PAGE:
Guidelines for reviewers

General principles 


  • Be objective and balanced. Separate your own preferences or opinion from what might be reasonably inferred by examining available evidence. Do not make suggestions that may reveal your identity or that advance a particular strand of thought at the expense of others. Your goodwill should never come into doubt. Remember that you are both a ‘gatekeeper’ to publication (in helping us reach a decision) and a friendly advisor to the author (in helping them produce a better book). Both are important.
  • Be critical and probing but always remain courteous. Academics appreciate penetrating observations and generally welcome criticism. If something appears to have been overlooked, ask authors about it, but also give them the benefit of the doubt. A scholar’s motivation is a scarce and sometimes delicate resource. Few things can do as much damage to it as a hastily worded or intemperate criticism. Authors should feel motivated to improve their work, develop their skills and channel effort into writing better books.
  • Be specific and persuasive. Avoid broad-brush statements and mention specific passages, pages, paragraphs and line numbers. Provide full references to literature and specific pointers to methods, data, and tools. The Author does not know who you are or from what kind vantage point you write. Your arguments will have to be convincing in their own right. For this reason, it would be important to provide extended reasoning for your assessment (e.g. explain in concrete terms how the book would improve if the author follows your recommendations), including references to literature where appropriate.
  • Be supportive and helpful. In all cases, please highlight the book’s strong points (Is it well-written? Is it logically structured? Does it fill an important gap in literature?). Even when a book is deficient on several grounds, there are usually parts that are salvageable and may, with renewed effort, lead to a publishable contribution. Please suggest as many (optional) avenues for improvement as possible but be very selective with what you decide should be obligatory revisions.
  • Be mindful of readers' expectations. Guide the author to write more about aspects that you expect will be interesting to readers in your subject area and less about those that will not. Do make it known if you feel the author has neglected an important constituency in your subject area.



How should I structure my report?

We do not have a set format for the review report, as the needs can vary considerably across subjects. However, to help guide you, you may include in your report answers to the following indicative questions:



  • Does the manuscript draw from the right strands of literature?
  • Does the author appropriately acknowledge prior academic literature?
  • Is the literature review comprehensive or (at least) balanced? Feel free to suggest specific additions to literature, as long as they make a clear contribution to the main thesis of the book.
  • Does the manuscript claim to be an original contribution? How justified is such a claim?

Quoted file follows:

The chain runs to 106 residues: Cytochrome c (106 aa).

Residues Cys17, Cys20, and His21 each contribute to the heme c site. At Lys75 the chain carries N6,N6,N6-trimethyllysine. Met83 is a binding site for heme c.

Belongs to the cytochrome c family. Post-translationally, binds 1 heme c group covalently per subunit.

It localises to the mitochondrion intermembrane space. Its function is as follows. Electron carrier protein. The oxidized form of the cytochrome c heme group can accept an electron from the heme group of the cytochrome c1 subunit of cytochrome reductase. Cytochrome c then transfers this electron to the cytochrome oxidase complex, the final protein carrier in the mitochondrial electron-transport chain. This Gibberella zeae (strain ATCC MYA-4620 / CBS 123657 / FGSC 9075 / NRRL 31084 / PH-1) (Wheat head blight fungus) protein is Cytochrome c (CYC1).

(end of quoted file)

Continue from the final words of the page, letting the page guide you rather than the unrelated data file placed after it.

• Does the manuscript have other scholarly value e.g. as a synthesis of existing knowledge?



  • Is the study sufficiently focused? Does the manuscript read like a cohesive whole?
  • Does it draw from appropriate forms of evidence?
  • Is the method used appropriate for the objectives of the study?
  • Is the method applied well? You could, for instance, suggest alternative interpretations of the results, robustness checks or alternative methods. 
  • Are any limitations of the study adequately documented?



  • Is it well written? How much effort is required before it is brought up to publishable standard?
  • Is it logically structured?
  • Does it include appropriate and sufficient visual aids (figures/charts/tables)?



  • Is it ambitious? What disciplines or strands of literature are likely to appreciate/welcome the proposed book's contribution? Does it hold potential for classroom adoption?
  • Does the work carry significance for audiences beyond academia (such as professional, public policy)?
  • Is this a work of social relevance?

 Other aspects to consider

  • Does it contain factual errors? Could parts of it be considered libellous, defamatory or provoke considerable offense?


Important information for reviewers


  • Confidentiality. All material shared with you for the purpose of the review should be treated as confidential and not divulged or discussed with anyone other than the corresponding editor. They should not be used for any other purpose without the explicit permission of the author.
  • Promptness. Reviews should be delivered under a pre-arranged schedule. If you find that you are no longer able to keep to the agreed schedule, please contact the corresponding editor immediately.
  • Conflict of interest. Please notify your corresponding editor if you consider that there may be a conflict of interest between your role as reviewer and your professional or personal relations with the author.


Page last updated on January 16th 2017. All information correct at the time, but subject to change.